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THE CUTTING EDGE

From Zero to $1 Million a Day at Tiny E-Commerce Firm

September 14, 1998|P.J. HUFFSTUTTER | TIMES STAFF WRITER

With more than 400,000 retailers flocking to the Internet, the marketing hyperbole flies fast and loose. The largest flower shop. The cheapest music store. The best selection of sporting goods.

BuyComp, tucked away in the suburban hills of Aliso Viejo, joined the crowd last November with similar heady claims: an online comparison-shopping service with the "lowest prices on Earth."

It's a bold claim, and one difficult for a fledgling and privately held company to prove. But BuyComp insists it can indeed provide shoppers with the lowest prices, thanks to its e-commerce technology and some key agreements with product distributors and hardware manufacturers.

So far its sales figures back up its boasts as a rising flood of online consumers flock to the company's Web site (http://www.buycomp.com). BuyComp says it's on a pace to hit $130 million in revenue this year, which would catapult it past the record set by Compaq Corp. in 1983 for the largest first-year revenue generated by an American business.

In less than a year, BuyComp has gone from zero sales to nearly $1 million a day. Officials at Santa Ana-based Ingram Micro Inc., the world's largest distributor of technology products and BuyComp's key distributor, confirm the numbers, and note that the online store is on target to average $2 million in daily sales by the end of the year.

That means that tiny BuyComp, already blasting past its better-known competitors, would quickly be closing on Dell Computer Corp., the leading business-to-consumer online retailer, which pulls in more than $4 million in sales a day.

"BuyComp is a secret shared by online consumers," said Scott Russell, a general partner at Softbank Corp., the Japanese technology giant known for making key investments in promising Internet firms. Softbank, which owns stakes in Yahoo and E-Trade Group, recently spent $20 million to pick up a 10.5% chunk of BuyComp.

One question hanging over the company: the corporate past of founder Scott Blum, which includes a now-settled class-action lawsuit and federal regulatory inquiry into Irvine-based Pinnacle Micro Inc.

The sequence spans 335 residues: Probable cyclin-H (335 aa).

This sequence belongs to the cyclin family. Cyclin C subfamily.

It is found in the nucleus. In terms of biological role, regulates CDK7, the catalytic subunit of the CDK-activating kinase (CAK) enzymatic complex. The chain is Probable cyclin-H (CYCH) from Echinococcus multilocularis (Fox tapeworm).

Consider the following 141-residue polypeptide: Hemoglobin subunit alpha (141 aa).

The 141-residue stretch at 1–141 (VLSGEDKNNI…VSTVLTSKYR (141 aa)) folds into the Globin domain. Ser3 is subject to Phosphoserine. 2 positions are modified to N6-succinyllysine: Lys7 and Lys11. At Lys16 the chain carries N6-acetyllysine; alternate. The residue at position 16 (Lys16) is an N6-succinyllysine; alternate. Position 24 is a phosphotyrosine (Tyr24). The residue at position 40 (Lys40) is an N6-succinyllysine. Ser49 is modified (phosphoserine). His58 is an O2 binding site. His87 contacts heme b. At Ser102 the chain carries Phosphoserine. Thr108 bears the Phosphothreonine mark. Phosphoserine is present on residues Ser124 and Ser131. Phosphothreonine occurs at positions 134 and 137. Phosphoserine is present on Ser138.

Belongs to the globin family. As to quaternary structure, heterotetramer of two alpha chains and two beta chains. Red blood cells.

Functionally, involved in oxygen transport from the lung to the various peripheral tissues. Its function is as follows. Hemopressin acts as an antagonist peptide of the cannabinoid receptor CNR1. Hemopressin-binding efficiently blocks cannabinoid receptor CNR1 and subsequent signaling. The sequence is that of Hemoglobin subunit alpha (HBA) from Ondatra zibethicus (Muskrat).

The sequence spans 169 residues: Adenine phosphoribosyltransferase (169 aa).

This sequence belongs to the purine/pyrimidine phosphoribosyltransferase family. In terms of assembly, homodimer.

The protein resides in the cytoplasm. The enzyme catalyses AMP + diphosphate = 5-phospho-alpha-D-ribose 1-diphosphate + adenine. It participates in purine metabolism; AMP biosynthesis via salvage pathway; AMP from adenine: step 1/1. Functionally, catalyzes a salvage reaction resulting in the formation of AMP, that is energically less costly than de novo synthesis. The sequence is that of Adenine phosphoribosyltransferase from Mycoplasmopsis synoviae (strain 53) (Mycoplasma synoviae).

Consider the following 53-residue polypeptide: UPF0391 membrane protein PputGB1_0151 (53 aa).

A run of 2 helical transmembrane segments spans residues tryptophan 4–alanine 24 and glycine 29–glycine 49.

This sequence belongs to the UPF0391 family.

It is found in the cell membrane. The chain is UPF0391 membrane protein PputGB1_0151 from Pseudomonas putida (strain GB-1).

"I've made a lot of mistakes, but I've learned from them," Blum said. "I'm an idea man. I'm not the one who should be running a multibillion-dollar company."

Buzz Growing for E-Commerce

As corporations and consumers become more comfortable with Internet security issues, e-commerce has emerged as the business world's hottest buzzword. Researchers at International Data Corp. recently projected that online spending will reach $32.4 billion this year, more than triple the $12.4 billion in 1997.

And technology products--from software and hardware to digital cameras and PDAs--are the most common goods found inside Internet shopping carts.

"When it comes to general consumers, people do not care who they're buying their PC from online," said Nicole Vanderbilt, a senior industry analyst with Jupiter Communications. "Right now, the thing that matters to the average consumer is finding out who is offering the lowest prices."

In 1996, Blum spotted an opportunity to tap into this desire for savings. The 34-year-old executive recruited two programmers--Robb Brock, who handled the e-commerce back end, and Web designer Kevin Richards--convincing them to spend a year developing an e-commerce engine to handle online transactions and an artificial intelligence program to track product prices. The venture was boot-strapped with $1 million of Blum's own savings, he said.

While Brock and Brent worked on the technology, Blum aggressively pitched his idea to product distributor Ingram Micro. What BuyComp wanted was simple: to use Ingram's vast warehouse of products as the invisible backbone of its Web site. Blum's strategy was to win the business of customers who use electronic comparison-shopping services.

At its most basic level, BuyComp is a retailer that never touches the goods it sells. In its spartan real-world facility, several rows of operators handle phone orders and customer complaints.

Online consumers find the site either through word of mouth; through shopping "bots," or computer programs that canvass the Internet for the best prices; or through the company's strategically positioned ads at Web portals such as Yahoo and Shopper.com.

BuyComp's Web site offers more than 30,000 products for sale or lease, with a catalog ranging from new hardware, software, memory cards and a slew of related items. Once an order comes in, BuyComp automatically transfers the bid to Ingram Micro, which then packages and ships the order to the customer.

By working almost exclusively with Ingram Micro, BuyComp says, it can get its products at a lower price. "Sometimes we're only a nickel cheaper," Blum said. "But a nickel saved can mean a sale for us and not for our competitors."

Such price cuts mean BuyComp's profit margin remains a slim 0% to 2%. BuyComp officials won't say whether the company is profitable.

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